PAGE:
Friday, September 22, 2017

World Bank approves $400m electrification loan

The World Bank approved a US$400 million interest-free loan to provide financing and technical assistance to help bring electricity to more than 6.2 million people in Myanmar, the bank announced yesterday.

The loan will support Myanmar’s National Electrification Plan (NEP) and was granted by the bank after it received a proposal from the Ministry of Electric Power (MOEP) earlier this year.

But the loan program was only approved by parliament in August after several months of consideration against loan programs submitted by other ministries. The 32-year loan is interest free but does attract a service fee of 0.75 percent.

The World Bank’s board of executive directors approved the loan from the International Development Association, the bank’s fund for the poorest countries, to provide financing and technical assistance for the NEP, a bank statement said.

More than 70pc of Myanmar’s population has no access to electricity and bringing light to towns and villages is an urgent priority. However, Myanmar needs huge investment in electricity generation as well as transmission to power its growing economy.

“This $400 million project will help connect towns to the grid and turn on lights in schools, clinics and remote villages,” said Ulrich Zachau, World Bank Southeast Asia country director.

“We welcome and support Myanmar’s goal to achieve universal access to electricity by 2030.”

The project is expected to bring power to more than 1.2 million households in Myanmar through 2021. It aims to expand the existing grid by adding medium- and low-voltage distribution networks and also off-grid electrification with solar and mini-grids in rural areas, a bank press release says.

MOEP will spend $310 million to expand transmission lines and another US$90 million will be allocated to the Ministry of Livestock, Fishery and Rural Development.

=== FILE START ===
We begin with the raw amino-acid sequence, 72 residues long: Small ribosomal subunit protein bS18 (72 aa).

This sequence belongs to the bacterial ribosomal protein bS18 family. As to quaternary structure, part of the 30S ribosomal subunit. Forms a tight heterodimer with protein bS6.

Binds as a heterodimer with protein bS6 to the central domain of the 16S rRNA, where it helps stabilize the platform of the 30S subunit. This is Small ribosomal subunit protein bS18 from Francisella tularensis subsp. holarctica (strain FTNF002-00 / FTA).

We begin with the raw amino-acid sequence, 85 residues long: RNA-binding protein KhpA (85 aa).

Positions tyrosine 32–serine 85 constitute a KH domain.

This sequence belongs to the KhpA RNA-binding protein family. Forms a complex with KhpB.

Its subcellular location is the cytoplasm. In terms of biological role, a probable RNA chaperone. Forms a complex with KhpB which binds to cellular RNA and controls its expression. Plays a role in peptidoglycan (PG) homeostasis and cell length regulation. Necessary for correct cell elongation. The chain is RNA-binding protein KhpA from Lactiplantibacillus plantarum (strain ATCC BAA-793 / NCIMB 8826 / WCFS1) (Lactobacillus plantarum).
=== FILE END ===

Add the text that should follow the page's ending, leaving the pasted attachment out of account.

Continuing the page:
U Maw Thar Htwe, deputy minister for electric power, told The Myanmar Times several months ago that the rural electrification plan will be done in three stages: adding those within 2 miles (3.2 kilometres) of the national grid; then widening that net to 31 miles (50km); and finally adding access far off the national grid.

Myanmar’s energy consumption is among the lowest in the world with about 70pc of the population and 84pc of rural households having no access to electricity, according to a World Bank report on June 5.

“Electricity is growing fast,” it said. “During the last five years, the electricity supplied by the national grid grew on average about 15pc a year and reached 9.6 terrawatt hours in 2013.”

About 7.2 million new connections must be added by 2030 to achieve the government’s ambitious goal of 100pc electrification, which requiring an average of 450,000 new connections a year – more than double the current rate, the June 5 project update states.

It estimated that the total cost of the 16-year rollout is $5.8 billion, which is in addition to the generation and transmission investment required to meet demand, the World Bank says.

The country’s 4255 megawatts of installed capacity is mostly generated by hydropower (70pc) and natural gas plants (27pc), MOEP says.

The MLFRD has been assessing villages in Shan, Kachin, Chin and Kayin states that will be prioritised under the NEP project which is likely to start in 2016-2017 financial year. Meanwhile, the ministry has been pushing for greater rural electrification since the 2013-14 fiscal year using the state budget. According to the ministry’s statistics, only 26,357 of 64,917 villages around the country are electrified.

“Another 2308 villages will be electrified this year using state funding,” said Daw Soe Soe Ohn, project manager for the NEP program under the MLFRD.

The World Bank Group announced plans to extend $1 billion in financial support to Myanmar’s electricity generation, transmission and distribution in January 2014.